Methods of Polymerization (Addition and Condensation)
Polymers are the giant molecules and they are formed when the monomers are linked together during the chemical reaction known as the polymerization. Generally, there are two types of polymerization reactions, addition reactions, and condensation reactions.
In the reactions of the addition polymerization, monomers are linked with the double bonds. The double bond of the one of the monomer breaks and is linked to the neighboring monomer. This process is continued and the monomers are formed. Some polymers may consist of thousands of the polymers. By the addition polymerization, the formation of a polymer is an example of a chain reaction. If this reaction is started once, then it keeps going y itself. The main steps of this reaction are initiation, propagation, and termination. Many processes are used to carry out the chain reaction of the addition polymerization and the details of the reactions greatly vary according to the used methods. Only the polymerization of alkenes is considered as the addition reaction. Addition polymerization reactions are faster than the condensation polymerization reactions.
During the condensation polymerization, monomers react together and cause the release of the small molecule in this process. Commonly this small molecule is hydrochloric acid or water. Countless of these polymers are bunched together and causes the formation of solid plastic. The polymers are held together by the weak forces and by the application of the heat, they can be easily disrupted. This plastic is easy to melt and is known as thermoplastic. Condensation polymerization causes the formation of condensation polymers.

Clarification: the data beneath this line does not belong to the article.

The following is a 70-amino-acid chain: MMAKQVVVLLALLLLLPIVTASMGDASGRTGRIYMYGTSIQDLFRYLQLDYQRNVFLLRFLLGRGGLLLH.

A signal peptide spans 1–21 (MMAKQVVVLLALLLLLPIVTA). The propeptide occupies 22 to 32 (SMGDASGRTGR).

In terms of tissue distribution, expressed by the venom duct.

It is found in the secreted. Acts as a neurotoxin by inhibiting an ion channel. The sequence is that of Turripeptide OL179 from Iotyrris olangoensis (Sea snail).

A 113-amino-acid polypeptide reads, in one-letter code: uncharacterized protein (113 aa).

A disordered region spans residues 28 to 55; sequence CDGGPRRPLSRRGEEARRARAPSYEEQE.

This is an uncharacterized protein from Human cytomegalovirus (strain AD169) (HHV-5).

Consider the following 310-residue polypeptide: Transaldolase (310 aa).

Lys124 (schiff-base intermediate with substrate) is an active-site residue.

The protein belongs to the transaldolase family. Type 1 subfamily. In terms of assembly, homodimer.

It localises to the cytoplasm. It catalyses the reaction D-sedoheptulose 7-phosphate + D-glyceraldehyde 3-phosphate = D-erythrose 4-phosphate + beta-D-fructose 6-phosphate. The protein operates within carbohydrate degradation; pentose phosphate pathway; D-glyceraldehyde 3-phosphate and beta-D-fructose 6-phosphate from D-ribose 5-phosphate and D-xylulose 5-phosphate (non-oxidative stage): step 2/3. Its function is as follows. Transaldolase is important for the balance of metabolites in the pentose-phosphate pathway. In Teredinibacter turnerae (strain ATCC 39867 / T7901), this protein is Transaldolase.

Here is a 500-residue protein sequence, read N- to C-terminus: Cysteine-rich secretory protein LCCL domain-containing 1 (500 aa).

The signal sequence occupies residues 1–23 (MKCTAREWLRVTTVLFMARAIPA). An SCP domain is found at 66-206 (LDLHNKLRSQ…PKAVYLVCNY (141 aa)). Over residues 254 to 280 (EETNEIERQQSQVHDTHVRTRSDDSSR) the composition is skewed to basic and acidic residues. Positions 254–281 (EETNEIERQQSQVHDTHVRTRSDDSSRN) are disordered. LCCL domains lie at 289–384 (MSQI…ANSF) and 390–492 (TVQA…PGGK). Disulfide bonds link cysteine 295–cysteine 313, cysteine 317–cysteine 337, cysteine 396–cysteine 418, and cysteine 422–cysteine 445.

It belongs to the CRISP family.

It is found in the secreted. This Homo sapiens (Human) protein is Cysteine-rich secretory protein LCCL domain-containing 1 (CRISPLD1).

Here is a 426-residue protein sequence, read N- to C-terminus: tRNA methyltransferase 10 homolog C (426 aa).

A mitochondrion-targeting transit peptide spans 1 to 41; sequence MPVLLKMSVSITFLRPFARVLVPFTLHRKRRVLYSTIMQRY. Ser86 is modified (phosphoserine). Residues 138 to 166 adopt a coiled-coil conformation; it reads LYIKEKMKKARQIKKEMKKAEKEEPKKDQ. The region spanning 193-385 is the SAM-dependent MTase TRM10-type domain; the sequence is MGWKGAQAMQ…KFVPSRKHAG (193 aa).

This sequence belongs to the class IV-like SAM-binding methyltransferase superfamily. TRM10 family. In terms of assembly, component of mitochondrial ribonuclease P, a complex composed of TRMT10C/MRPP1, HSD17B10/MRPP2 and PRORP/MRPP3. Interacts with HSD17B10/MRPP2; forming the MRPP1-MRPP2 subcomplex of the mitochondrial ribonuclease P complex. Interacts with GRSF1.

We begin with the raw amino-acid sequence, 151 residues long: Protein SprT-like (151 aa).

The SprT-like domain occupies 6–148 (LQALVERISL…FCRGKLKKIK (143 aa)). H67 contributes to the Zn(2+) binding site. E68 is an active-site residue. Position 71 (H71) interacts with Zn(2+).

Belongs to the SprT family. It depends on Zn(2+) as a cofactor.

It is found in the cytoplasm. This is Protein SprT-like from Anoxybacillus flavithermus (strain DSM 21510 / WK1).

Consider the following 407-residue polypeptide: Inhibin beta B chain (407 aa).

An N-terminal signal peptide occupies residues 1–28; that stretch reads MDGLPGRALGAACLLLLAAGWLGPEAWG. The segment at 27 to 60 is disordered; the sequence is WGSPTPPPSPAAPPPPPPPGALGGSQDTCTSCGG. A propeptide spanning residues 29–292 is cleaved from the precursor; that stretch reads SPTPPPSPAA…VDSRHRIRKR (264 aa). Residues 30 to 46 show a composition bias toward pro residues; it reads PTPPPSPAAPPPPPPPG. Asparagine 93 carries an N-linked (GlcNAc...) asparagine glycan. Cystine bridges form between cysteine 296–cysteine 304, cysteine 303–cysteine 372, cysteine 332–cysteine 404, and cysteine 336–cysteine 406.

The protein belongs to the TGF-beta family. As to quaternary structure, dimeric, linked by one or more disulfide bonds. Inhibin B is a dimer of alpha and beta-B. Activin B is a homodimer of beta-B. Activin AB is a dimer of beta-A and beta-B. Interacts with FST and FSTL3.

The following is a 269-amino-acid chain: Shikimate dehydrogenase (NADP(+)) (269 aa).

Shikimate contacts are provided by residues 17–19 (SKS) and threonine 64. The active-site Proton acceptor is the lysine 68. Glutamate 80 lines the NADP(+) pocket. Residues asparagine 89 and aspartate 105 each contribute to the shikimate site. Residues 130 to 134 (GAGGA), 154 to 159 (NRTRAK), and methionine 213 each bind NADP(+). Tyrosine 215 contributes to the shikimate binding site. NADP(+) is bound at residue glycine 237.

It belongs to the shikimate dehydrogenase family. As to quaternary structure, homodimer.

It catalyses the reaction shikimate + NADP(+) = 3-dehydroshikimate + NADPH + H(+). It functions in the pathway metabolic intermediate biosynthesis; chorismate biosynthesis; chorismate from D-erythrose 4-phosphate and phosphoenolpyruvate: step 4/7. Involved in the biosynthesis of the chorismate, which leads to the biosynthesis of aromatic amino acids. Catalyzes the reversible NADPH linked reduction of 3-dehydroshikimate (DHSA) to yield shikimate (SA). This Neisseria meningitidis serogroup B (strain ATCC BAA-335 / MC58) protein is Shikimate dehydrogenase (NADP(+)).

There are many useful and important polymeric materials which cannot be made by the chain growth processes, including the radicals which are the reactive species. Instead, their formation is easy by the process by the transformations of the conventional functional groups of the polyfunctional reactants. Polyamide Nylon 66, and the polyester Dacron are common examples of the condensation polymers. Generally, these polymers grow by the bond formation of the carbon-heteroatom. These polymers can also be considered as the alternating copolymers, and the monomeric unit that is continuously repeated is defined as the combined moiety. Polypeptide chains, of the proteins, cellulose, are examples of naturally occurring condensation polymers. Generally, these reactions are lower in the molecular weight, and often they require the heat. The chain has the terminal functional group and it remains active and due to this reason; the groups of shorter chains are combined into the longer chains in the late stages of the polymerization reaction.